(c) Pocumtuck Valley Memorial Association, Deerfield MA. All rights reserved.
The Deerfield School Controversy.
It is to be hoped that the litigation over the Deerfield school superintendency
will be brought to an early close. The longer the fight goes on the worse for
the schools. Whichever side is beaten in the proceedings now instituted should
gracefully accept the situation. Loyal support should be rendered whichever
man the supreme court declares to be entitled to the position. So far as can
be learned, either one of them is earnestly desirous of doing good work.
As to the general school situation in Deerfield, a few things may be said. It seems to be a prevlent impression among educational men, that the schools of Deerfield have not been in good condition. This is the feeling not merely of the board of education, but of educators entirely independent of that organization. It would therefore
seem that the town was wise in its feeling at the last annual meeting, that
there should be an overhauling. As the new school committee is the only party
that has put forward a definite and constructive program looking toward improvement,
they should be given hearty support unless in time they shall demonstrate their
incapacity to do the work to which they are pledged. And a single year will
not be enough to give them a fair opportunity.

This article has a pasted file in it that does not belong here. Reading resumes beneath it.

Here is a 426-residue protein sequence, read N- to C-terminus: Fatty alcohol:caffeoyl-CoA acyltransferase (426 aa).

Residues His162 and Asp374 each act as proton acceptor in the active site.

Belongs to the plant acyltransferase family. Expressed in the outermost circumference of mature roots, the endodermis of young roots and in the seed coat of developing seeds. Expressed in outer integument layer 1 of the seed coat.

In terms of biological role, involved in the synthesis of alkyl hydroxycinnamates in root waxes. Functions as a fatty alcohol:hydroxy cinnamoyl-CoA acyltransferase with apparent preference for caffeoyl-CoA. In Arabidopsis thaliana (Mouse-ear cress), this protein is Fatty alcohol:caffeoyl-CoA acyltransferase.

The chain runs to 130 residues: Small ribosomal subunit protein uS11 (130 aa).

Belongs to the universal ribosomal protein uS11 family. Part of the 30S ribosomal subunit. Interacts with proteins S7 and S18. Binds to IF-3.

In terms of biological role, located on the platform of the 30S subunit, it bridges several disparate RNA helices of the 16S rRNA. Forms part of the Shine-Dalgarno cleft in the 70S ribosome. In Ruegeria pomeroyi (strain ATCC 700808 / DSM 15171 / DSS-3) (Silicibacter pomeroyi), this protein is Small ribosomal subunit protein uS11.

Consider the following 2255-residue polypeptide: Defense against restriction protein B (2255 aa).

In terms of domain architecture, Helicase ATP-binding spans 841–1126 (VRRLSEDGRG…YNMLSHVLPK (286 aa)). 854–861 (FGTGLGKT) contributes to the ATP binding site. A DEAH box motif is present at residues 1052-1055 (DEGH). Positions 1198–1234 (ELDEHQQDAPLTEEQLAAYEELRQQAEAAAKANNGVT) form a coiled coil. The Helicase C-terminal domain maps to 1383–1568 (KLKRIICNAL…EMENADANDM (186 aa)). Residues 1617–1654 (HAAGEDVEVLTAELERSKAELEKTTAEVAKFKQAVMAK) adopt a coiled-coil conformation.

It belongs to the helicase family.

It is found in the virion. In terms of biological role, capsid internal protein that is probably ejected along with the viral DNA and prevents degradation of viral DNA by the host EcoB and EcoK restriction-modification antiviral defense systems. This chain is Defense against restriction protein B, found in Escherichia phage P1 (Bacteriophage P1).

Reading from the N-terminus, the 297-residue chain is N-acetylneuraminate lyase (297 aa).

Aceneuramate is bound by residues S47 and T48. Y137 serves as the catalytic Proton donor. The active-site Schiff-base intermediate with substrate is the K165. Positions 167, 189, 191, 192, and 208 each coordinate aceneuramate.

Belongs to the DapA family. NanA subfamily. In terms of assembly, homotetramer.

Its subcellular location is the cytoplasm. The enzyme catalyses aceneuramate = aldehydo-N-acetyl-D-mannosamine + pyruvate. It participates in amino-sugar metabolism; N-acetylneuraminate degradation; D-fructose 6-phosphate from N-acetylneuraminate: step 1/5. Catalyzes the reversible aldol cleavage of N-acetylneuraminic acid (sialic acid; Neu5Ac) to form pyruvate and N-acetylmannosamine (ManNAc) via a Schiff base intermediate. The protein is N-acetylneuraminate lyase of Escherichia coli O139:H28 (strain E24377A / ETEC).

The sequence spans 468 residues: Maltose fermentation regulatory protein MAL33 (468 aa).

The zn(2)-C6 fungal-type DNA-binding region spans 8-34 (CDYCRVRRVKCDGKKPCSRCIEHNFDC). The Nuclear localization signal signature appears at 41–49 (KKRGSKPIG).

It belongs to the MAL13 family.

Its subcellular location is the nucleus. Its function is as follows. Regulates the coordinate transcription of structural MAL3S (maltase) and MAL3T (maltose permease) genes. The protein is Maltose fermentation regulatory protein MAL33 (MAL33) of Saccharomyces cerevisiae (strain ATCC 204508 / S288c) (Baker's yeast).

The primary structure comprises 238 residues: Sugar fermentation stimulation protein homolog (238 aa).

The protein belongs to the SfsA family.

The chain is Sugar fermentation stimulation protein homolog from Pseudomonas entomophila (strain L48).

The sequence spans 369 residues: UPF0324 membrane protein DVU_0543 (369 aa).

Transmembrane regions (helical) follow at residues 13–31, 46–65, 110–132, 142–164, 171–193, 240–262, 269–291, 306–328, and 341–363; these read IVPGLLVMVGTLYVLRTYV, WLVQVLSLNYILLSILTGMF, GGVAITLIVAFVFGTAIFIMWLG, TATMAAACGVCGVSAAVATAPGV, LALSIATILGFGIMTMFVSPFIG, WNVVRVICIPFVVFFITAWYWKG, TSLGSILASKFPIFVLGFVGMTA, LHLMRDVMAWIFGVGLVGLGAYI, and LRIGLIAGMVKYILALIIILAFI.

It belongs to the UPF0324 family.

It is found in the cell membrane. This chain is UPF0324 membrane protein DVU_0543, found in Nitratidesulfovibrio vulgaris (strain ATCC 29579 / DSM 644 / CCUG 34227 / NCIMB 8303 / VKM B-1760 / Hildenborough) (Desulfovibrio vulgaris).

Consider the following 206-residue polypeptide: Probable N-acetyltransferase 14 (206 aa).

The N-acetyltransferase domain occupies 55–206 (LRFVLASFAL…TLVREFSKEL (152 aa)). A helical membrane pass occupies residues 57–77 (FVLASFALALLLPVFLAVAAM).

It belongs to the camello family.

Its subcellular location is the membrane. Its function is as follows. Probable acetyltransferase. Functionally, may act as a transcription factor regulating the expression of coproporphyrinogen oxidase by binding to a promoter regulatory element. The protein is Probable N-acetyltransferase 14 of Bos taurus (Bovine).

It is claimed that the campaign for improved school administration has not
been discreetly managed. It goes without saying that a campaign for school reform
must be managed as adroitly as one for the capture of a political caucus or
convention. Yet those who allege such indiscretion, while yet believing that
changes in the schools of the towns were necessary, would do well to keep their
eyes fixed on the main issue--the welfare of the schools. If they are republicans,
they will not vote for Bryan because they do not happen to like the way the
national committee shall run the campaign this fall, nor if democrats, will
they vote for McKinley for a like reason.
When one thinks how much the future of the children of a town depends on the
condition of the schools, side issues should be lost sight of. The personal
fortunes of any individuals, the question whether this or that person has been
fairly or unfairly dealt with, become insignificant in comparison with the overshadowing
one; "Which party is disposed to do the more toward making the schools
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There is currently no available "Beginner" label. The following is the default level label: The effort by Deerfield town reformers to seize control of the Dickinson High School, the town's joint venture in high school education with the Deerfield Academy, came at the end of two decades of decline. By 1900, both schools were in poor condition, so much so that many Deerfield families had begun to send their children to Greenfield high schools. This effort would prove to be unsuccessful. Both schools continued to decline until the arrival of a new, young, energetic headmaster, Frank Boyden, in 1902. Through Boyden's leadership, the Deerfield Academy, and its associated Dickinson High School, soon regained its stature as a premier institution of education.
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"Deerfield School Controversy"
| publisher Greenfield Gazette and Courier
| date Jun 2, 1900
| location Greenfield, Massachusetts
| width 2.25"
| height 7.5"
| process/materials printed paper, ink
| item type Periodicals/Newspaper
| accession # #L02.086
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